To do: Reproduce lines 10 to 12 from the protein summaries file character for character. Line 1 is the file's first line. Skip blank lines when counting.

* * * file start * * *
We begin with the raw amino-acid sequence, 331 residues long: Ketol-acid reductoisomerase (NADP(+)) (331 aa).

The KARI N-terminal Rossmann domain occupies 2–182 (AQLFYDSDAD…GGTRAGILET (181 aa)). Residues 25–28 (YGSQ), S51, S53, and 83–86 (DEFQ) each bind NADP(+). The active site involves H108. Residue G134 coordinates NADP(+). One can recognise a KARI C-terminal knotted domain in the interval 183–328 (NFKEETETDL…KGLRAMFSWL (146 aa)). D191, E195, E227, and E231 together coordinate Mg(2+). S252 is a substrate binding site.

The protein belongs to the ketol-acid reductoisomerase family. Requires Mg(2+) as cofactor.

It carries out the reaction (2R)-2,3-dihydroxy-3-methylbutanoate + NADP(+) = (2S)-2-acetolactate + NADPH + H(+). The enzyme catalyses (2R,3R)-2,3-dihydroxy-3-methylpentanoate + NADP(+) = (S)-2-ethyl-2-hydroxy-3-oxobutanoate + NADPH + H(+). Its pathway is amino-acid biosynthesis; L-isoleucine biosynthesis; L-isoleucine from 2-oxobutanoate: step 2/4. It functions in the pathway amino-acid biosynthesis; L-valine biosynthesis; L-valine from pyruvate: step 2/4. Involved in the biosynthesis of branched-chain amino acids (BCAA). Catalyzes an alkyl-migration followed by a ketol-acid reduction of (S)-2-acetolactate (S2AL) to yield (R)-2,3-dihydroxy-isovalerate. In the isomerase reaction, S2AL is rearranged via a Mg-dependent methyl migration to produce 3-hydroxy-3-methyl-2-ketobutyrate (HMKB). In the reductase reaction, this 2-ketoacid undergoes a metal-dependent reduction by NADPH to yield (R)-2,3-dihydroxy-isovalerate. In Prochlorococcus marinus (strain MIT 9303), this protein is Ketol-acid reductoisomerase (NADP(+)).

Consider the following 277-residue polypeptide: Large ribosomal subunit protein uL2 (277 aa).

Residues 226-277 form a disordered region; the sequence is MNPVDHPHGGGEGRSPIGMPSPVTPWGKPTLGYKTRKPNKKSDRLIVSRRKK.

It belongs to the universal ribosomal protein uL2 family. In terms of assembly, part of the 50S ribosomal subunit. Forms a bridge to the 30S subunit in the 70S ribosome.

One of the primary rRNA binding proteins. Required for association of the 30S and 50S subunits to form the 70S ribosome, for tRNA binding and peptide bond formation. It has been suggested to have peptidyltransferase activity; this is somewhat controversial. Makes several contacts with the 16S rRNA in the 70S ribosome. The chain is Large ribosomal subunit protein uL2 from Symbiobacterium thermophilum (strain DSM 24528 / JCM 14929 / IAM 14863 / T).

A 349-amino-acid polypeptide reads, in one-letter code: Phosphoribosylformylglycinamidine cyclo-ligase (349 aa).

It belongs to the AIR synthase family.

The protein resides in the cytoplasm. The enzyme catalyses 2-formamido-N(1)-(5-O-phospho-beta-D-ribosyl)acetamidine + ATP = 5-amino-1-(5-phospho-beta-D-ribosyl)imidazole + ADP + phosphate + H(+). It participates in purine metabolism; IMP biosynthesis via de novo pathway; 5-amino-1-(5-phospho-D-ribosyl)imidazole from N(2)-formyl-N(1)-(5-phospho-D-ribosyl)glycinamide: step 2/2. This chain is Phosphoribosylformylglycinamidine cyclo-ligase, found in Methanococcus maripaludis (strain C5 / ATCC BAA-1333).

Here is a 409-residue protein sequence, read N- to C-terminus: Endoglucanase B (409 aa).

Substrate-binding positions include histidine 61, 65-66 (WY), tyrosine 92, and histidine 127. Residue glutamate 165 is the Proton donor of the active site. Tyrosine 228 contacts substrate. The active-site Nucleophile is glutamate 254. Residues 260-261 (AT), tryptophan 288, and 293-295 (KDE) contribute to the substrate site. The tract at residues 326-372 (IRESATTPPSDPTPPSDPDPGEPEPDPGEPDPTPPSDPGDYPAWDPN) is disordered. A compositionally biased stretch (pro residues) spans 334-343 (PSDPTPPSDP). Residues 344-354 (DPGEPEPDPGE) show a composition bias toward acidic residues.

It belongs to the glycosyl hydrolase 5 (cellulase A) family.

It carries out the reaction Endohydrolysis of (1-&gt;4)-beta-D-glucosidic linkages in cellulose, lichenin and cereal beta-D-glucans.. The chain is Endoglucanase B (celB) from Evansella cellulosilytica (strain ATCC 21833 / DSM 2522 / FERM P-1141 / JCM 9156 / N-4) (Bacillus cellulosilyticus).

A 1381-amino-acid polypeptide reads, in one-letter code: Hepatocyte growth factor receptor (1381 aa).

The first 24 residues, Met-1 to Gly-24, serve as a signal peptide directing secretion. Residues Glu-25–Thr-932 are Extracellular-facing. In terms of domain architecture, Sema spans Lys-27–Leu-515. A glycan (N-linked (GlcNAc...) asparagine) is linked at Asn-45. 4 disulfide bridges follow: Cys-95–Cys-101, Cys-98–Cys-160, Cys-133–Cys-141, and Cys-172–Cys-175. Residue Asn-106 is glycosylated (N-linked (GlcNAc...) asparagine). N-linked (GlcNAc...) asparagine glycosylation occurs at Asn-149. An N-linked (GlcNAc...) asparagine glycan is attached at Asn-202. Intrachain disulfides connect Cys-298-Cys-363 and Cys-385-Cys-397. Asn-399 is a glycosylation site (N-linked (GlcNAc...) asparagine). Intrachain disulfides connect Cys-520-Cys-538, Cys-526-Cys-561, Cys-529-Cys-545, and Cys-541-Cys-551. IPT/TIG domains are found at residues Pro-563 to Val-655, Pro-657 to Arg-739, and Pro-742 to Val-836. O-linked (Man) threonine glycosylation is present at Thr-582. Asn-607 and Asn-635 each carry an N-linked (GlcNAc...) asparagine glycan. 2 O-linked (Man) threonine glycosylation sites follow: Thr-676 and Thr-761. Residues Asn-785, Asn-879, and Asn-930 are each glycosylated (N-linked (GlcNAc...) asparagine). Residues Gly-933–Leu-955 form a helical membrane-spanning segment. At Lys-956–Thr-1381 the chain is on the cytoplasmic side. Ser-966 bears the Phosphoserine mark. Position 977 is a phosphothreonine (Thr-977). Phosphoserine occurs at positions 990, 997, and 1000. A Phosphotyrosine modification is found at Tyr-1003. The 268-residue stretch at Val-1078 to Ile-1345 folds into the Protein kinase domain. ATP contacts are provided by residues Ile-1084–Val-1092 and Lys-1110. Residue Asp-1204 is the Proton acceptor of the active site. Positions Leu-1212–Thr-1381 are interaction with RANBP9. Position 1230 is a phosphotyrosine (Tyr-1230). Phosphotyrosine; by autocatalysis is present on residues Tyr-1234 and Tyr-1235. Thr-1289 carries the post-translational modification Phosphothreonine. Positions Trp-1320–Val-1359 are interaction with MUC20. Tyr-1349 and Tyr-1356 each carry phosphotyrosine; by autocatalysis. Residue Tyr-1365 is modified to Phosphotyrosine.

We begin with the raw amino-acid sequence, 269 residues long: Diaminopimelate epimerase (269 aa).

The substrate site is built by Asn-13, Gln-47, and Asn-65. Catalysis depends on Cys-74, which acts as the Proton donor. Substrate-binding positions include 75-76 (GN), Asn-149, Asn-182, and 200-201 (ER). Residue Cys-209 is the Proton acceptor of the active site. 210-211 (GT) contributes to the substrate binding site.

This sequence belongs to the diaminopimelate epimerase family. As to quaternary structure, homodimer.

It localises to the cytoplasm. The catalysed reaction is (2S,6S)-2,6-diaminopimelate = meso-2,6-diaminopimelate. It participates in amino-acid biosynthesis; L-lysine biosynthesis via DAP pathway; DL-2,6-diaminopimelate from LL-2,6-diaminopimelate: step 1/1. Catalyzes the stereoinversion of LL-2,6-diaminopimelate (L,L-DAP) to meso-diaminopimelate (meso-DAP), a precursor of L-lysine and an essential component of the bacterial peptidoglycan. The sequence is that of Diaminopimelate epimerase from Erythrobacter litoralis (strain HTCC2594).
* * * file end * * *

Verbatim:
It belongs to the AIR synthase family.

The protein resides in the cytoplasm. The enzyme catalyses 2-formamido-N(1)-(5-O-phospho-beta-D-ribosyl)acetamidine + ATP = 5-amino-1-(5-phospho-beta-D-ribosyl)imidazole + ADP + phosphate + H(+). It participates in purine metabolism; IMP biosynthesis via de novo pathway; 5-amino-1-(5-phospho-D-ribosyl)imidazole from N(2)-formyl-N(1)-(5-phospho-D-ribosyl)glycinamide: step 2/2. This chain is Phosphoribosylformylglycinamidine cyclo-ligase, found in Methanococcus maripaludis (strain C5 / ATCC BAA-1333).

Here is a 409-residue protein sequence, read N- to C-terminus: Endoglucanase B (409 aa).